Hi! I'm Jane Im. :-) I am a third year Ph.D. student at the University of Michigan School of Information and Computer Science & Engineering, combining Computer Science and Information for my PhD degree (I'm completing both Ph.D. programs' course requirements and milestones and graduating with one thesis with committee members from both programs.) I am fortunate to be advised by Eric Gilbert. :) Take a look here to check out my research.
Before coming to Michigan, I finished my undergraduate studies in Korea University, double majoring Business and Computer Science. I also studied and engaged in research projects at MIT EECS by applying through the undergraduate special student program from fall 2016 to spring 2017.
Due to my interdisciplinary background of studying Computer Science and Business together, I find it natural for me to feel passion in research that uses computation while also considering social contexts.
Although I started off as a Business major, I always had the thirst for creation using technology. I looked at the programmers more in awe
instead of the project managers.
This led me to learn programming and engage in the Big Data Analytics Competition organized by SK Telecom, the largest telecommunications corporation in South Korea. The goal of the competition was to design a business plan from analyzing big data. This was the first time I studied data mining, and for three months we taught ourselves how to preprocess data, select the right algorithms, and analyze the results while sharing our insights with each other. It was an eye-opening experience, and I loved the freedom of being able to create using technology.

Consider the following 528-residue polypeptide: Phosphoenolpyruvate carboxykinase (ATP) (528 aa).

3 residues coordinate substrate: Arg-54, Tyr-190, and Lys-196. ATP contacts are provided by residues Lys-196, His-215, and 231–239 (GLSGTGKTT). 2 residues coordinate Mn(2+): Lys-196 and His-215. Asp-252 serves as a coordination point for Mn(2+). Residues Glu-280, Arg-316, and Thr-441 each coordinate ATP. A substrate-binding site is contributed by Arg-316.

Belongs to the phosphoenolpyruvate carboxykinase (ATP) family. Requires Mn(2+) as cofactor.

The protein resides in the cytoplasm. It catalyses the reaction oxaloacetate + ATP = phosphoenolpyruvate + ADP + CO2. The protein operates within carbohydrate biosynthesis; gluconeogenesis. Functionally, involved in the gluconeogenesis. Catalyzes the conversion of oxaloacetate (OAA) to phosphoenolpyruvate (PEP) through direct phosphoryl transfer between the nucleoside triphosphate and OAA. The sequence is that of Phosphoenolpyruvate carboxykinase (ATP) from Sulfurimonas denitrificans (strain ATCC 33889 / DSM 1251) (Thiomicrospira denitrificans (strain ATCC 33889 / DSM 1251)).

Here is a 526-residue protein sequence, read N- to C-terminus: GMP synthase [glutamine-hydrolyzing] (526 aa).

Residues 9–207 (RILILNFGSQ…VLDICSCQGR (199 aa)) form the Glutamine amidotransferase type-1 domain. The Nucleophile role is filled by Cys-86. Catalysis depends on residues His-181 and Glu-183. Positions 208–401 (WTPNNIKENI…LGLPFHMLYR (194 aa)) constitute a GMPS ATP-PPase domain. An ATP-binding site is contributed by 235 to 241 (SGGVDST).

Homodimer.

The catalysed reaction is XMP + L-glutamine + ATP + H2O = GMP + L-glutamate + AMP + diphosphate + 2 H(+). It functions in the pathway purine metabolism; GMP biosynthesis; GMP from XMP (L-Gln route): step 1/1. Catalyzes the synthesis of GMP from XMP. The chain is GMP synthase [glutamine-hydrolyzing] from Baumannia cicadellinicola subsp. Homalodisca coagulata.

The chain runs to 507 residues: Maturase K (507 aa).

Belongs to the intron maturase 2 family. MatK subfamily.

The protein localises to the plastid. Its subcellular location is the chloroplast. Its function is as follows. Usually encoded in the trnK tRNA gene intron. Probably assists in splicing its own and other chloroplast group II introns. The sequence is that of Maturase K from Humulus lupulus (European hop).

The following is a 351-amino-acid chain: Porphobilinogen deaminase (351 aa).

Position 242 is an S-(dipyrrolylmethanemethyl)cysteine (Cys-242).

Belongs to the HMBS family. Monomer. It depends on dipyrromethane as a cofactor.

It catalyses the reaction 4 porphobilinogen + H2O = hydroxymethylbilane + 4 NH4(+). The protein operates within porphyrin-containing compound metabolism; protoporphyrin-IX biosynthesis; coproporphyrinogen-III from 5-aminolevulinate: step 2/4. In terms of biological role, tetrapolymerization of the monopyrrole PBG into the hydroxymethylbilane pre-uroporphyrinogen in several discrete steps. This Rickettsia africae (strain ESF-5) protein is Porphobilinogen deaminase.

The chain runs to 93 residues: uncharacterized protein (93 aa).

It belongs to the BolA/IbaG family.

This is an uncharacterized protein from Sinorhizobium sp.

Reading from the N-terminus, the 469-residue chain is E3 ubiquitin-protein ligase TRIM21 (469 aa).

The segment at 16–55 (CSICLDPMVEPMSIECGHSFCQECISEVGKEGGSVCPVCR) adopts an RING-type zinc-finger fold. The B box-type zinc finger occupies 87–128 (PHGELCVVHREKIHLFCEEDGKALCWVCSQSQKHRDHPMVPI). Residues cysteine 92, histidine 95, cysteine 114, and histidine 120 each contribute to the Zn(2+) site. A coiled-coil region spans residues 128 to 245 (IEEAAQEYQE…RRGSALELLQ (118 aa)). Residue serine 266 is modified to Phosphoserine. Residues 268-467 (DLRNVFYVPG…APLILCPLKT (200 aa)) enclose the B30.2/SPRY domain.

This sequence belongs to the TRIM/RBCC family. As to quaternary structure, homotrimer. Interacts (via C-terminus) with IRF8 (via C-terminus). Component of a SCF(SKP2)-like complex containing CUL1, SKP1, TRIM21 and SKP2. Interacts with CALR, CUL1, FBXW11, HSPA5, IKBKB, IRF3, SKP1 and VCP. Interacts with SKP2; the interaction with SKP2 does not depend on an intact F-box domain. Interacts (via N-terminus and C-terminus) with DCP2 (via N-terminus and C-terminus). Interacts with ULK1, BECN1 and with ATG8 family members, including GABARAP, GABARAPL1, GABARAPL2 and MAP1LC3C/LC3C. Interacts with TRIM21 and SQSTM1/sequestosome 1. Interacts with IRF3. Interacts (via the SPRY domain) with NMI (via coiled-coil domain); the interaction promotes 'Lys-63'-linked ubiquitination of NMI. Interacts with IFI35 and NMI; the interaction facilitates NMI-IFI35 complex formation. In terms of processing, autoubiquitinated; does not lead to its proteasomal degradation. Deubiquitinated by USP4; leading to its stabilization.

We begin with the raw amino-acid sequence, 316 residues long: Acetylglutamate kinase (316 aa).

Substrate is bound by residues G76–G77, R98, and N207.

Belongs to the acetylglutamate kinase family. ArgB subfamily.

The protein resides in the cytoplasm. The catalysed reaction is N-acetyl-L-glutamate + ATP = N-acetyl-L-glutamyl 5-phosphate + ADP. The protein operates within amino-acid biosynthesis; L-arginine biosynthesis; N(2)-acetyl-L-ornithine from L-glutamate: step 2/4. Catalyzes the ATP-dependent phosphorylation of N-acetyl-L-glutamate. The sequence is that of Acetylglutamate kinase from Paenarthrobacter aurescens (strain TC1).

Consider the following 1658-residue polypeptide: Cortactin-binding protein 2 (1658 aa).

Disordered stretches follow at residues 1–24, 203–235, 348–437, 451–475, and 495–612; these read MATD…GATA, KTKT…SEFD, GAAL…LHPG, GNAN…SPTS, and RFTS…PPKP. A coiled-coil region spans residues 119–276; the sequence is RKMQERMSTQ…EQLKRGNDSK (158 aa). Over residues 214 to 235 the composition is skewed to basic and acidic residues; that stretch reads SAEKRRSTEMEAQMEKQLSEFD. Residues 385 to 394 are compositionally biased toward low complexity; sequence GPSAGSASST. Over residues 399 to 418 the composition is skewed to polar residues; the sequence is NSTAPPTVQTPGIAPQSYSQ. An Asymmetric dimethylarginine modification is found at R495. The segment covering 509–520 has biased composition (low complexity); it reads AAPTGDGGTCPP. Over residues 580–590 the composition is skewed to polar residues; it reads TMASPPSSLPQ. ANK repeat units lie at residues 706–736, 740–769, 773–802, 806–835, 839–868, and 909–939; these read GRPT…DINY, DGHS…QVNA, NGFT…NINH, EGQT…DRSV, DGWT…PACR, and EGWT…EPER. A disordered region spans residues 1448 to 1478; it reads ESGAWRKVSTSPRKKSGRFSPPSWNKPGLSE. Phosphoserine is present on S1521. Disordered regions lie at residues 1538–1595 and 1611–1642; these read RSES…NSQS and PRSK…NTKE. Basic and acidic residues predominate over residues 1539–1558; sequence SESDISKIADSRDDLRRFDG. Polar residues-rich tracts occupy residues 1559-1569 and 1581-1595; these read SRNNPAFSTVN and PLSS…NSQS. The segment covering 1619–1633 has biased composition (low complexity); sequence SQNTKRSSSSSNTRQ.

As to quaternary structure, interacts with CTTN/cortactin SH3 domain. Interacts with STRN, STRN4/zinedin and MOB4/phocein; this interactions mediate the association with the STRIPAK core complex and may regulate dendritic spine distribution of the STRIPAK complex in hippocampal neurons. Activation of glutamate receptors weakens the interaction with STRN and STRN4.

Simultaneously, however, the experience made it evident I preferred projects with a more novel and fundamental approach than the application of business strategies. The understanding that research involves finding novel approaches sparked my desire to immerse myself more deeply in research endeavors.
At the same time, I fully knew that I was interested in the interaction between the computer and the human, attributing to a user-centered mindset I gained from business classes. This led me to decide to involve in more human-centric research projects while at MIT, and through these research experiences I narrowed down my interests within the area of HCI.
Ever since I went to school, I've received a lot of questions about my name because it's not a common Korean name. When I came to the U.S., a lot of people have been asking if "Jane" is my "real name." Long story short, it's both my Korean and English name. :)
My Korean first name "제인" is the Korean translation of the English name "Jane." For example, "Jane Austin" is translated into "제인 오스틴" in Korean (Jane -> 제인, Austin -> 오스틴). The pronounciation of "제" roughly matches to "Ja" and "인" roughly matches to "ne" My parents wanted me to have a "global" name and thought 제인 (Jane) was a good name for both Korean and English names. At the same time, they didn't forget to match Chinese characters to the name (which is pretty common in Korea): 濟仁(제인). 濟仁 roughly means "generous." :)